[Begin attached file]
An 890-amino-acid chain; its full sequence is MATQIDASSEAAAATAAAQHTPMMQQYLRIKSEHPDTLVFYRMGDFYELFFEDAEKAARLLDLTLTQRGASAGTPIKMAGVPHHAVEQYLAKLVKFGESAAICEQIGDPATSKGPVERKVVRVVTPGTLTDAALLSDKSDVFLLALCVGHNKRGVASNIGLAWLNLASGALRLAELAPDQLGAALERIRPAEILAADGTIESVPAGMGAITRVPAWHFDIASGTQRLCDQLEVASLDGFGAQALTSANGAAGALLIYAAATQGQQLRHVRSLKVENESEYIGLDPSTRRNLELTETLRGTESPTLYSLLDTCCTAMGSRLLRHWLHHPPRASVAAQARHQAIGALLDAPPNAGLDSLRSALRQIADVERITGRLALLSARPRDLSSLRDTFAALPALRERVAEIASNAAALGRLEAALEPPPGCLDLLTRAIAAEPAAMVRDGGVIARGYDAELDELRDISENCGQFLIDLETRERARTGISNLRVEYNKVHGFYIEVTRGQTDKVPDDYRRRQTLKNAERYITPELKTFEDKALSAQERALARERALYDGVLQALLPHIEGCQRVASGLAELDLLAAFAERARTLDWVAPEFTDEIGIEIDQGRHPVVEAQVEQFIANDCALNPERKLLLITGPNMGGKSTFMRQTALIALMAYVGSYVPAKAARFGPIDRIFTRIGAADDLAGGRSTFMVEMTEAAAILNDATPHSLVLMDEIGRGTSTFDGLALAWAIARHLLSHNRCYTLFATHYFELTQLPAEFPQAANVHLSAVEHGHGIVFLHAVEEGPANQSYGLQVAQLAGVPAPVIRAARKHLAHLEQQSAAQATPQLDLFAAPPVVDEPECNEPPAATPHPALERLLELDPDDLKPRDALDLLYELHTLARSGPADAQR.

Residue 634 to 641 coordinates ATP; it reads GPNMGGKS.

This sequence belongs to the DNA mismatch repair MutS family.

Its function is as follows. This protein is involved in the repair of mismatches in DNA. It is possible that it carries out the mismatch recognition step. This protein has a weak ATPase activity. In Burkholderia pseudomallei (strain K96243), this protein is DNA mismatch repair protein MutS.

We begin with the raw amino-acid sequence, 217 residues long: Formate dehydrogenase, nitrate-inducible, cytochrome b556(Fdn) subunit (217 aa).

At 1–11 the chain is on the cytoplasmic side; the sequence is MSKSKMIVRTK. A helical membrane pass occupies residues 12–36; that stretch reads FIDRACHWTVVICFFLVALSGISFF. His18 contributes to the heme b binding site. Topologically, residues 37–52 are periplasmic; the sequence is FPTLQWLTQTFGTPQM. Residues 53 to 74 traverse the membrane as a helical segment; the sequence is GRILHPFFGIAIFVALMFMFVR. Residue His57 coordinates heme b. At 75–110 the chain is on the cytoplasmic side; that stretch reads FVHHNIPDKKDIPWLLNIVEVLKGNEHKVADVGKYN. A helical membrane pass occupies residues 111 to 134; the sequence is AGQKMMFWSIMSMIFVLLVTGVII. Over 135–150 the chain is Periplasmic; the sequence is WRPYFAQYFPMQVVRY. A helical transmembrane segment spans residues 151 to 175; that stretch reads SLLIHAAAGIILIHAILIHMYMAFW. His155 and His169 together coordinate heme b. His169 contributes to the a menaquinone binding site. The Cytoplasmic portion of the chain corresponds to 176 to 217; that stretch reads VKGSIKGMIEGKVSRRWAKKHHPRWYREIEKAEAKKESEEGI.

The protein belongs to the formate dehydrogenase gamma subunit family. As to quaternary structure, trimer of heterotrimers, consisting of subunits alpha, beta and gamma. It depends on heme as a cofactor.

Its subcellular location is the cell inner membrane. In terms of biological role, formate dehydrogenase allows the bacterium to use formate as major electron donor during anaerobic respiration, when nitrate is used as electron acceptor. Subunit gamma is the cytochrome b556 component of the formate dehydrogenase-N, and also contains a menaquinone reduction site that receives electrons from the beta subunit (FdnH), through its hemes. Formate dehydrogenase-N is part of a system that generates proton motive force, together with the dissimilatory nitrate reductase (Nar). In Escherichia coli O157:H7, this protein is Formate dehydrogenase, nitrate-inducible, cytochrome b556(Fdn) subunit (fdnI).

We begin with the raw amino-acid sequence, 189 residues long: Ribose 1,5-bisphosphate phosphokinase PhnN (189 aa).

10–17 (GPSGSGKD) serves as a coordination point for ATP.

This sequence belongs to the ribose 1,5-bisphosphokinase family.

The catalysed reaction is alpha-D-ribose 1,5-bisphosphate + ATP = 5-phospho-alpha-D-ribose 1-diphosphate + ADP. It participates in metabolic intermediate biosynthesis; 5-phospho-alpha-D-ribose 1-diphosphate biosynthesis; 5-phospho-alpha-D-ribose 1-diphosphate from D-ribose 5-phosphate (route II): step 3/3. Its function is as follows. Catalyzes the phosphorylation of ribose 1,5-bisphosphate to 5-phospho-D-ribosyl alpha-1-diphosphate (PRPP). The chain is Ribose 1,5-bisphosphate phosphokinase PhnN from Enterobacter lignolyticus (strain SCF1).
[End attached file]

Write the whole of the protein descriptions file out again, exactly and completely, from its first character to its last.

An 890-amino-acid chain; its full sequence is MATQIDASSEAAAATAAAQHTPMMQQYLRIKSEHPDTLVFYRMGDFYELFFEDAEKAARLLDLTLTQRGASAGTPIKMAGVPHHAVEQYLAKLVKFGESAAICEQIGDPATSKGPVERKVVRVVTPGTLTDAALLSDKSDVFLLALCVGHNKRGVASNIGLAWLNLASGALRLAELAPDQLGAALERIRPAEILAADGTIESVPAGMGAITRVPAWHFDIASGTQRLCDQLEVASLDGFGAQALTSANGAAGALLIYAAATQGQQLRHVRSLKVENESEYIGLDPSTRRNLELTETLRGTESPTLYSLLDTCCTAMGSRLLRHWLHHPPRASVAAQARHQAIGALLDAPPNAGLDSLRSALRQIADVERITGRLALLSARPRDLSSLRDTFAALPALRERVAEIASNAAALGRLEAALEPPPGCLDLLTRAIAAEPAAMVRDGGVIARGYDAELDELRDISENCGQFLIDLETRERARTGISNLRVEYNKVHGFYIEVTRGQTDKVPDDYRRRQTLKNAERYITPELKTFEDKALSAQERALARERALYDGVLQALLPHIEGCQRVASGLAELDLLAAFAERARTLDWVAPEFTDEIGIEIDQGRHPVVEAQVEQFIANDCALNPERKLLLITGPNMGGKSTFMRQTALIALMAYVGSYVPAKAARFGPIDRIFTRIGAADDLAGGRSTFMVEMTEAAAILNDATPHSLVLMDEIGRGTSTFDGLALAWAIARHLLSHNRCYTLFATHYFELTQLPAEFPQAANVHLSAVEHGHGIVFLHAVEEGPANQSYGLQVAQLAGVPAPVIRAARKHLAHLEQQSAAQATPQLDLFAAPPVVDEPECNEPPAATPHPALERLLELDPDDLKPRDALDLLYELHTLARSGPADAQR.

Residue 634 to 641 coordinates ATP; it reads GPNMGGKS.

This sequence belongs to the DNA mismatch repair MutS family.

Its function is as follows. This protein is involved in the repair of mismatches in DNA. It is possible that it carries out the mismatch recognition step. This protein has a weak ATPase activity. In Burkholderia pseudomallei (strain K96243), this protein is DNA mismatch repair protein MutS.

We begin with the raw amino-acid sequence, 217 residues long: Formate dehydrogenase, nitrate-inducible, cytochrome b556(Fdn) subunit (217 aa).

At 1–11 the chain is on the cytoplasmic side; the sequence is MSKSKMIVRTK. A helical membrane pass occupies residues 12–36; that stretch reads FIDRACHWTVVICFFLVALSGISFF. His18 contributes to the heme b binding site. Topologically, residues 37–52 are periplasmic; the sequence is FPTLQWLTQTFGTPQM. Residues 53 to 74 traverse the membrane as a helical segment; the sequence is GRILHPFFGIAIFVALMFMFVR. Residue His57 coordinates heme b. At 75–110 the chain is on the cytoplasmic side; that stretch reads FVHHNIPDKKDIPWLLNIVEVLKGNEHKVADVGKYN. A helical membrane pass occupies residues 111 to 134; the sequence is AGQKMMFWSIMSMIFVLLVTGVII. Over 135–150 the chain is Periplasmic; the sequence is WRPYFAQYFPMQVVRY. A helical transmembrane segment spans residues 151 to 175; that stretch reads SLLIHAAAGIILIHAILIHMYMAFW. His155 and His169 together coordinate heme b. His169 contributes to the a menaquinone binding site. The Cytoplasmic portion of the chain corresponds to 176 to 217; that stretch reads VKGSIKGMIEGKVSRRWAKKHHPRWYREIEKAEAKKESEEGI.

The protein belongs to the formate dehydrogenase gamma subunit family. As to quaternary structure, trimer of heterotrimers, consisting of subunits alpha, beta and gamma. It depends on heme as a cofactor.

Its subcellular location is the cell inner membrane. In terms of biological role, formate dehydrogenase allows the bacterium to use formate as major electron donor during anaerobic respiration, when nitrate is used as electron acceptor. Subunit gamma is the cytochrome b556 component of the formate dehydrogenase-N, and also contains a menaquinone reduction site that receives electrons from the beta subunit (FdnH), through its hemes. Formate dehydrogenase-N is part of a system that generates proton motive force, together with the dissimilatory nitrate reductase (Nar). In Escherichia coli O157:H7, this protein is Formate dehydrogenase, nitrate-inducible, cytochrome b556(Fdn) subunit (fdnI).

We begin with the raw amino-acid sequence, 189 residues long: Ribose 1,5-bisphosphate phosphokinase PhnN (189 aa).

10–17 (GPSGSGKD) serves as a coordination point for ATP.

This sequence belongs to the ribose 1,5-bisphosphokinase family.

The catalysed reaction is alpha-D-ribose 1,5-bisphosphate + ATP = 5-phospho-alpha-D-ribose 1-diphosphate + ADP. It participates in metabolic intermediate biosynthesis; 5-phospho-alpha-D-ribose 1-diphosphate biosynthesis; 5-phospho-alpha-D-ribose 1-diphosphate from D-ribose 5-phosphate (route II): step 3/3. Its function is as follows. Catalyzes the phosphorylation of ribose 1,5-bisphosphate to 5-phospho-D-ribosyl alpha-1-diphosphate (PRPP). The chain is Ribose 1,5-bisphosphate phosphokinase PhnN from Enterobacter lignolyticus (strain SCF1).